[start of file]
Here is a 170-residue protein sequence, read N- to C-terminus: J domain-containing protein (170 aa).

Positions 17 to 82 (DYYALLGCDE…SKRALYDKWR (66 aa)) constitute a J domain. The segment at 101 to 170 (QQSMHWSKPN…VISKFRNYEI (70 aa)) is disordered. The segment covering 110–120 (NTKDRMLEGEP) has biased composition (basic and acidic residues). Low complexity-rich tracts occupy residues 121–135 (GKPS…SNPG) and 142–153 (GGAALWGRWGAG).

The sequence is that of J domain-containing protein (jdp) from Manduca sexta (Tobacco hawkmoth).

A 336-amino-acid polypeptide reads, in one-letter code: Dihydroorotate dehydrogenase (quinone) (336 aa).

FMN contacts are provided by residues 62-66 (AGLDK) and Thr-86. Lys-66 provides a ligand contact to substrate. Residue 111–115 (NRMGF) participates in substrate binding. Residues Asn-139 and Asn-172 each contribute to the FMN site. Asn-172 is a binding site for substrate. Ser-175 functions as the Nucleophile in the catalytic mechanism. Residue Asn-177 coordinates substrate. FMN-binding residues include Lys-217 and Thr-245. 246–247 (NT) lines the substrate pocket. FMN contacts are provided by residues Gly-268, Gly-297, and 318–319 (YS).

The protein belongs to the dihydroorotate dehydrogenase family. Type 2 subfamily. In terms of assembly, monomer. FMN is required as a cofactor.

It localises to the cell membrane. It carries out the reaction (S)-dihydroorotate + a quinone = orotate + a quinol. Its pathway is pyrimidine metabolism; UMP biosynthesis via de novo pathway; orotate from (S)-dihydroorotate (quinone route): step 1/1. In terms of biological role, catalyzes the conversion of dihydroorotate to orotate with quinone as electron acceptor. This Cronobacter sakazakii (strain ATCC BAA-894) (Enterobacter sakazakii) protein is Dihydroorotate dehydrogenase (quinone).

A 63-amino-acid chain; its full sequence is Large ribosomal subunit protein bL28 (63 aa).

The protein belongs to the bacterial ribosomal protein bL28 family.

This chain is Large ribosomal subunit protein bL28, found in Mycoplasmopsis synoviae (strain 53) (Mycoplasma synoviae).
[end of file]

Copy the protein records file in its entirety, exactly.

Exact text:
Here is a 170-residue protein sequence, read N- to C-terminus: J domain-containing protein (170 aa).

Positions 17 to 82 (DYYALLGCDE…SKRALYDKWR (66 aa)) constitute a J domain. The segment at 101 to 170 (QQSMHWSKPN…VISKFRNYEI (70 aa)) is disordered. The segment covering 110–120 (NTKDRMLEGEP) has biased composition (basic and acidic residues). Low complexity-rich tracts occupy residues 121–135 (GKPS…SNPG) and 142–153 (GGAALWGRWGAG).

The sequence is that of J domain-containing protein (jdp) from Manduca sexta (Tobacco hawkmoth).

A 336-amino-acid polypeptide reads, in one-letter code: Dihydroorotate dehydrogenase (quinone) (336 aa).

FMN contacts are provided by residues 62-66 (AGLDK) and Thr-86. Lys-66 provides a ligand contact to substrate. Residue 111–115 (NRMGF) participates in substrate binding. Residues Asn-139 and Asn-172 each contribute to the FMN site. Asn-172 is a binding site for substrate. Ser-175 functions as the Nucleophile in the catalytic mechanism. Residue Asn-177 coordinates substrate. FMN-binding residues include Lys-217 and Thr-245. 246–247 (NT) lines the substrate pocket. FMN contacts are provided by residues Gly-268, Gly-297, and 318–319 (YS).

The protein belongs to the dihydroorotate dehydrogenase family. Type 2 subfamily. In terms of assembly, monomer. FMN is required as a cofactor.

It localises to the cell membrane. It carries out the reaction (S)-dihydroorotate + a quinone = orotate + a quinol. Its pathway is pyrimidine metabolism; UMP biosynthesis via de novo pathway; orotate from (S)-dihydroorotate (quinone route): step 1/1. In terms of biological role, catalyzes the conversion of dihydroorotate to orotate with quinone as electron acceptor. This Cronobacter sakazakii (strain ATCC BAA-894) (Enterobacter sakazakii) protein is Dihydroorotate dehydrogenase (quinone).

A 63-amino-acid chain; its full sequence is Large ribosomal subunit protein bL28 (63 aa).

The protein belongs to the bacterial ribosomal protein bL28 family.

This chain is Large ribosomal subunit protein bL28, found in Mycoplasmopsis synoviae (strain 53) (Mycoplasma synoviae).